What is Osteopathy?
Osteopathy is a form of manual therapy that incorporates clinical diagnosis via the use of an appropriate history and examination (including aspects of musculoskeletal and medical testing). Treatment and management plans are developed according to these findings and tailored to the individual’s needs. Osteopathy is unique in that the overall examination, diagnosis and treatment is conducted with respect to a wholistic approach, where the body is a unit and an appreciation of the various systems of the body (musculoskeletal, neurological, cardiovascular, etc.) and aspects of each individual’s lifestyle (occupation, social, exercise, home-based activities, family needs, etc.) is ensured for the best overall management of each patient.
Osteopaths are versatile in their manual therapy application as they incorporate many techniques into their treatment including soft tissue massage/stretching, joint articulations/manipulations, along with their own techniques to achieve treatment goals. It is also important to note that osteopaths are unique in their treatment application and the range of techniques used varies between practitioners. Furthermore, they incorporate rehabilitation programs (where relevant) into their consultations to promote self-healing as a tool for sustainable change in a patient’s management. These programs may include mobility, strength & conditioning, stability, balance and flexibility, which all may contribute to the successful management of injuries and conditions including athletes.
How can Osteopathy help Sports Health and Performance?
Osteopathy also incorporates a functional approach to patient management where the movements that are important for each individual in their chosen activity, occupation or sport, are incorporated as a part of their examination, treatment and rehabilitation. Given that sports require a higher level of conditioning and performance, strength & conditioning is also an important aspect of osteopathy at Ranges Osteopathy and Performance which should be complemented by the use of wholistic treatment and rehabilitation to achieve the best possible physical condition of the body to adapt to the intensity of a given sport. Hence, the use of various functional weight-based movements can be examined, assessed, altered and prescribed by osteopaths with regards to an athlete’s deficiencies, injuries/conditions and goals for their sport.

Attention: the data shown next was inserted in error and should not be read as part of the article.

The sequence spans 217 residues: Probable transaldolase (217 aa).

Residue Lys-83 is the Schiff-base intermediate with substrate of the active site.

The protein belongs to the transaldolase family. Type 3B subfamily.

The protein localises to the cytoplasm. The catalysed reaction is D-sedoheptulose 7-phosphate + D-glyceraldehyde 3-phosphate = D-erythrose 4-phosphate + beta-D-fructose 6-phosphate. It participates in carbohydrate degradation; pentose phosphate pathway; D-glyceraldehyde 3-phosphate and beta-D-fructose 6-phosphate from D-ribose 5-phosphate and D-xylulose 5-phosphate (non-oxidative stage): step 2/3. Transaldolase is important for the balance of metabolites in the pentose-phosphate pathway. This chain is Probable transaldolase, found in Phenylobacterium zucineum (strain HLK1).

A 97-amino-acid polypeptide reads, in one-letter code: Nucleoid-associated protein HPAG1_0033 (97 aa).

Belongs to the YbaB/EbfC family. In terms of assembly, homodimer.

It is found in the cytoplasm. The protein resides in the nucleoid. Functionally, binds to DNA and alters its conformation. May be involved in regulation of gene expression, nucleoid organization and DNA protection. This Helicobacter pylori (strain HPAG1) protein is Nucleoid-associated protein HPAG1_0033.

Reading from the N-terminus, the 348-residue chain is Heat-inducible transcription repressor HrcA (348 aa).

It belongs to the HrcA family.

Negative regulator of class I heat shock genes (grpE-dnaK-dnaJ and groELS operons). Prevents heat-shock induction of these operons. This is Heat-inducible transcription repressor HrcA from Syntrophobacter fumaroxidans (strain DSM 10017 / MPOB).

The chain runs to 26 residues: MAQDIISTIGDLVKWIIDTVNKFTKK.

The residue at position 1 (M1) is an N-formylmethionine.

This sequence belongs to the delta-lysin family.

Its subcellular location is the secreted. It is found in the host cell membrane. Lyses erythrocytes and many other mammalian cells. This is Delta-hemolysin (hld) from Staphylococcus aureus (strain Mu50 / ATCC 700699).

A good example of this is the use of a squat to examine a patient who competes in jumping sports. This particular individual requires efficiency in the entire body through this movement at certain times in their sport, which may include (not limited to) mobility/flexibility of their spine, hips and ankles, as well as stability through their hips and power through their buttock muscles to achieve optimal performance in this movement.
Many athletes utilise their strengths (e.g. strong hip flexors/quadriceps) to achieve certain movements like a squat to perform in their sport, which is not always the most optimal way to achieve this. Addressing an athlete’s strength & conditioning needs (e.g. gluteal strength through squats) as well as tailoring a suitable rehabilitation program (e.g. hip mobility and stability) can help achieve a more balanced and efficient functional movement that will enhance their overall physical performance and provide a more optimal environment to carry-out their sporting skills/requirements.
Another aspect of sports health and performance is preventative management to address deficiencies in regions of each patient’s movements that are required to perform in their respective sporting environment. Ignoring this concept may be detrimental to an athlete’s performance and physical being where they face an increased risk of injury in the future.